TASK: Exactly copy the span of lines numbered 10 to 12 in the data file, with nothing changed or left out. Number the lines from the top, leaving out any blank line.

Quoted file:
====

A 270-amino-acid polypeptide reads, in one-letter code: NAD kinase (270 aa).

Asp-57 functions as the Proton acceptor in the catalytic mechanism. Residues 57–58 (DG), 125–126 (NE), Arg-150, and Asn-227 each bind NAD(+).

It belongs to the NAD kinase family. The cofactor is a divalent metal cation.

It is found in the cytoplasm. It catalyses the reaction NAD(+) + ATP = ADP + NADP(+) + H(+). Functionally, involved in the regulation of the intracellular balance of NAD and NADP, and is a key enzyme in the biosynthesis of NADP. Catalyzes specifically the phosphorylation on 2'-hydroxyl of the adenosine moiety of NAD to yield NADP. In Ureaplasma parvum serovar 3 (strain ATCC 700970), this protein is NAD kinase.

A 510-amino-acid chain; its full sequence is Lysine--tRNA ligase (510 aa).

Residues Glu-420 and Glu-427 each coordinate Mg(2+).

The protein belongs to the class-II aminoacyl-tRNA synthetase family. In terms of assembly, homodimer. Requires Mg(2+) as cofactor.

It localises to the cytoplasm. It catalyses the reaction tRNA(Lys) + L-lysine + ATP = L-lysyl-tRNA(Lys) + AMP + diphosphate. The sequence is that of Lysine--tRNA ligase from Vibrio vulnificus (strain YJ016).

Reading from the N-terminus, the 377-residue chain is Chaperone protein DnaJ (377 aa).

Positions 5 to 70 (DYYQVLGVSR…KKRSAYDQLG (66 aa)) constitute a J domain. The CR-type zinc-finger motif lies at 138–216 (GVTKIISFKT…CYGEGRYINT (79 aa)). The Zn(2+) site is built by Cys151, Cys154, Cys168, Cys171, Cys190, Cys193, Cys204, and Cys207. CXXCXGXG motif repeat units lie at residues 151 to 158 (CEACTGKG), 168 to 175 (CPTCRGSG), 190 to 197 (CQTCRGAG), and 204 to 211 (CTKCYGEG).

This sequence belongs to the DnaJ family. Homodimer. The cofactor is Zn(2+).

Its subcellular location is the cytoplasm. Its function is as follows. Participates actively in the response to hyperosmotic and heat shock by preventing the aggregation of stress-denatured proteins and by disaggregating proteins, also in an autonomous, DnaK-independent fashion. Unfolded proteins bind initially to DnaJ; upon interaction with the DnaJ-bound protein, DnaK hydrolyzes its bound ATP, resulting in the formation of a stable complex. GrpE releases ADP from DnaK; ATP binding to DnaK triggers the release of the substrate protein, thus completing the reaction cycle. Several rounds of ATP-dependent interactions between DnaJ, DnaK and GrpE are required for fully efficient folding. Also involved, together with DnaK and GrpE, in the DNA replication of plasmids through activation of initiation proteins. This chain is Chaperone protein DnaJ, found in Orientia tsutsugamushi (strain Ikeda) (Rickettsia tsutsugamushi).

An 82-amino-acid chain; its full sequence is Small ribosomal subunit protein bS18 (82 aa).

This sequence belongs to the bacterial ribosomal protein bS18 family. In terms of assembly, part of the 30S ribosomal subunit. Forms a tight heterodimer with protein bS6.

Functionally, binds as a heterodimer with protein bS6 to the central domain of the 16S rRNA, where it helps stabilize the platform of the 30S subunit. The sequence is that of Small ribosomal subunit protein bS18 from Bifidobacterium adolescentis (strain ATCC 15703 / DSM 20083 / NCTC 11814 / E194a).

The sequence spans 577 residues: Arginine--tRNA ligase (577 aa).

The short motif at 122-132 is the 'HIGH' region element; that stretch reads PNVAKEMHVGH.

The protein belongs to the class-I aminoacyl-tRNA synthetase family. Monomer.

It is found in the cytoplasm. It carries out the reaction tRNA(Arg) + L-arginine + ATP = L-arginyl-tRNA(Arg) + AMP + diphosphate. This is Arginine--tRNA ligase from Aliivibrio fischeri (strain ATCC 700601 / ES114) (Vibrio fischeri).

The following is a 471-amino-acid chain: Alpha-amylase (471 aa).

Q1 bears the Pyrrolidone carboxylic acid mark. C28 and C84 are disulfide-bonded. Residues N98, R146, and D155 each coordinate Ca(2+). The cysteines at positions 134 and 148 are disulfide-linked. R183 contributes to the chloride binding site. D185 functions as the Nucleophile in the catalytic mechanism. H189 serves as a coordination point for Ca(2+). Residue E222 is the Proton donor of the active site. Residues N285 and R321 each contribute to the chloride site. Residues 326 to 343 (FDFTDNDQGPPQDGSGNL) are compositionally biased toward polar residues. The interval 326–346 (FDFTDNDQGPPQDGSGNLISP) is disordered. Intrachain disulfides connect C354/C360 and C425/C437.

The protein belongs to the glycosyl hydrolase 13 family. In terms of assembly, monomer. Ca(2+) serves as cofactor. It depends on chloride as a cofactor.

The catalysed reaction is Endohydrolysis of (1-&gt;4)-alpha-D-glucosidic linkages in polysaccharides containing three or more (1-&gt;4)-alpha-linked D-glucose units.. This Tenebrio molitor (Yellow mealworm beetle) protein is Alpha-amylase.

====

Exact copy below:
Positions 5 to 70 (DYYQVLGVSR…KKRSAYDQLG (66 aa)) constitute a J domain. The CR-type zinc-finger motif lies at 138–216 (GVTKIISFKT…CYGEGRYINT (79 aa)). The Zn(2+) site is built by Cys151, Cys154, Cys168, Cys171, Cys190, Cys193, Cys204, and Cys207. CXXCXGXG motif repeat units lie at residues 151 to 158 (CEACTGKG), 168 to 175 (CPTCRGSG), 190 to 197 (CQTCRGAG), and 204 to 211 (CTKCYGEG).

This sequence belongs to the DnaJ family. Homodimer. The cofactor is Zn(2+).

Its subcellular location is the cytoplasm. Its function is as follows. Participates actively in the response to hyperosmotic and heat shock by preventing the aggregation of stress-denatured proteins and by disaggregating proteins, also in an autonomous, DnaK-independent fashion. Unfolded proteins bind initially to DnaJ; upon interaction with the DnaJ-bound protein, DnaK hydrolyzes its bound ATP, resulting in the formation of a stable complex. GrpE releases ADP from DnaK; ATP binding to DnaK triggers the release of the substrate protein, thus completing the reaction cycle. Several rounds of ATP-dependent interactions between DnaJ, DnaK and GrpE are required for fully efficient folding. Also involved, together with DnaK and GrpE, in the DNA replication of plasmids through activation of initiation proteins. This chain is Chaperone protein DnaJ, found in Orientia tsutsugamushi (strain Ikeda) (Rickettsia tsutsugamushi).